Sree Iyer: Yes, indeed and that’s a subtle differentiation because when Covid struck it was not an economic problem. It was a pandemic and therefore if you remember the initial tranche of stimulus that came along there was a word called furlough used and it was essentially made to intended to convey the message that people’s paychecks will be preserved to a large extent. There was a cut off a hundred thousand you couldn’t if you made more than a hundred thousand a year, you could only get hundred thousand but, it was a very very well thought out and well-executed plan which is why the United States is bounced back 6.3 per cent unemployment rate. Sir, we are at the end of today’s program. If you have anything else to add please feel free to do. So. Otherwise, we will join again tomorrow right now.
Sridhar Chityala: I just want to touch on three important points around the global news because I’m using the little bit of the time window. If you don’t mind. First and foremost is that Iran now Continuing Story of Iran Saga is that now, they have made what you call as the uranium metal. The uranium metal is in is a precursor to the manufacturing of the nuclear bomb. So this is IAEA ( International atomic energy agency) confirming that Iran now has uranium enrich able metal which is now ready for making a bomb. This is where the news was coming from Israel, which is to say that they’re very close to a bomb. So, we could see that’s not very good news because we could see some potential issues blooming as a result of that. The second adjacent to this is the announcement of this exercise, which are Iran, China and Russia in the Indian Ocean. So, the South China Sea to the Indian Ocean, you have two planned attacks coming from China with China in both the footprints. What is more worrying is Iran and Russia are getting into that that you know the specific Zone, which is India’s if you recall India’s Providence in terms of the Quad brief looking after that specific segment in partnership with the United States. The Pacific and the South China Sea is Japan and Australia part of the quad. So, while the US navigates from one part to the other party and if you recall the United States has said will come up to the Indian Ocean and then from that point India can kind of take charge and contribute by way of security. So, therefore that’s adjacent to this Iran issue that’s a problem and what that does to the West Asia kind of the peace accord in you know, how it polarizes is another issue. My final point is, it’s very important to take our cognizant as one of the people who said Britain leaving BREXIT is good for Britain because it can re-establish its Global connectivity and not be part of this Coalition of socialism and conservatism which makes up the EU policy framework, so, you can re-exert. So, Britain is now taking it further, one of the first things it did, it formed a trade partnership with India. It formed a trade partnership with ASEAN. Now, it is forming a partnership with Japan if you remember HMS helpless made it survey into the Japan seas, so there is a growing Anglo-Asian partnership and that is now extending into the trans-pacific aliens. So it is possible that Britain and Japan may thwart Chinese attempts to enter the comprehensive transpacific partnership treaty. So this is three discreet but a realignment of some of the geopolitical forces that are happening in that particular part of the world.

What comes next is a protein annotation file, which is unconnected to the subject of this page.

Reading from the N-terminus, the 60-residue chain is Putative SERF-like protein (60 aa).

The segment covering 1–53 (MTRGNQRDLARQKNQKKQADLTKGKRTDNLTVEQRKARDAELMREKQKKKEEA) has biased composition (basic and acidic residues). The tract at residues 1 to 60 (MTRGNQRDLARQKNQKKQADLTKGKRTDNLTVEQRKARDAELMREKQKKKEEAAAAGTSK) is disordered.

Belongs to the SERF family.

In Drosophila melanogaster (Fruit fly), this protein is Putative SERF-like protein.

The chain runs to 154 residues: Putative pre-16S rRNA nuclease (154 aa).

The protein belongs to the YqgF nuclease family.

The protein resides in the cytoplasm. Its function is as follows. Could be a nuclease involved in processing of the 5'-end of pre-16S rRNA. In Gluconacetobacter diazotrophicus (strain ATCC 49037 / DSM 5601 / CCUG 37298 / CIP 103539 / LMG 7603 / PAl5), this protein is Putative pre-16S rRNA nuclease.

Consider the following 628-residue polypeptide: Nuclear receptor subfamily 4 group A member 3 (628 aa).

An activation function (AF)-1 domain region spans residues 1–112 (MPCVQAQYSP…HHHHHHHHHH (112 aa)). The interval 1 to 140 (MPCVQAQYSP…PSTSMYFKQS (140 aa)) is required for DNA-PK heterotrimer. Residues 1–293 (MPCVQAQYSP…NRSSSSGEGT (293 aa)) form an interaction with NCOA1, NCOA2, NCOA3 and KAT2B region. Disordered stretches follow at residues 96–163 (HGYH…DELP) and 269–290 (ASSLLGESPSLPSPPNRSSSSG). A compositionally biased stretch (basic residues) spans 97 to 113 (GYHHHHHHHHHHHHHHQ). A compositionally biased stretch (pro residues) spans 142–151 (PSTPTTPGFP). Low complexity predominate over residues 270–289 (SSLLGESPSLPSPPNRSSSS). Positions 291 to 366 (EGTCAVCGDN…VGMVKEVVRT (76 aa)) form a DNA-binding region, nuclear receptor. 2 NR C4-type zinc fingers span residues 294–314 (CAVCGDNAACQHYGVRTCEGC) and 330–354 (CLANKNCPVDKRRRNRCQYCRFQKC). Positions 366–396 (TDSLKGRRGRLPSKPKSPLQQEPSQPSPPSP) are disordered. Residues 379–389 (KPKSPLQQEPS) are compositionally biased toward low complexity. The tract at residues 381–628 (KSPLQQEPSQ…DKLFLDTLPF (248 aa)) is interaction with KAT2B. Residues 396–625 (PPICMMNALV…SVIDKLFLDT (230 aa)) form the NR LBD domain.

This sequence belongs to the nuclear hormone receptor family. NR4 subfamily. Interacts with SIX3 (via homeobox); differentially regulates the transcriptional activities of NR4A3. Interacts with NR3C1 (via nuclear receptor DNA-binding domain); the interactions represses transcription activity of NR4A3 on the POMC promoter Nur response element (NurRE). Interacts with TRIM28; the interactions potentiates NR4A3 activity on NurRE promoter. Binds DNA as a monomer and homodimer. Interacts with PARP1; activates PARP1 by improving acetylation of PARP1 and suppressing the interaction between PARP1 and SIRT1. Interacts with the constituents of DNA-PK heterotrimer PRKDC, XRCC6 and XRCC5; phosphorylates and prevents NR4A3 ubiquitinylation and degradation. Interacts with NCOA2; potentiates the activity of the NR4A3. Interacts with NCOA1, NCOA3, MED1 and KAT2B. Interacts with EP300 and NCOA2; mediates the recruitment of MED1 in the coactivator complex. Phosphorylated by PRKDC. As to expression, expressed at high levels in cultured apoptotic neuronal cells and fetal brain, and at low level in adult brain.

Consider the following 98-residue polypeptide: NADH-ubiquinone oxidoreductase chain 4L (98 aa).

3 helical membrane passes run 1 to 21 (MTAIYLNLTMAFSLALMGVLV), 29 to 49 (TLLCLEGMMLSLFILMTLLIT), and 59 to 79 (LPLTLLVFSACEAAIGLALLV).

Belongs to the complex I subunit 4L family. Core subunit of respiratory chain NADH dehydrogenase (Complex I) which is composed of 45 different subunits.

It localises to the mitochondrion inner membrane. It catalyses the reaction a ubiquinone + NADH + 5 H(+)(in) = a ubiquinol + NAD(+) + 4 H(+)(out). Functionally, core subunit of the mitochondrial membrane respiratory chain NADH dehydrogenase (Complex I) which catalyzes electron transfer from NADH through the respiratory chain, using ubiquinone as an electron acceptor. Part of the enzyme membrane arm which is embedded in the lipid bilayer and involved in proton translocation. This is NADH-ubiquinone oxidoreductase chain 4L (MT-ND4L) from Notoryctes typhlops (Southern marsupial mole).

Sree Iyer: And that’s it for today. We’ll be back tomorrow. Please do not forget to subscribe to our Channel. You can see the Subscribe button at the bottom right corner of this video any time you can press that thing to subscribe yourself to this channel. Thanks for watching and again, we’ll be back tomorrow same time and Namaskar.
Sridhar Chityala: Namaskar and have a wonderful day.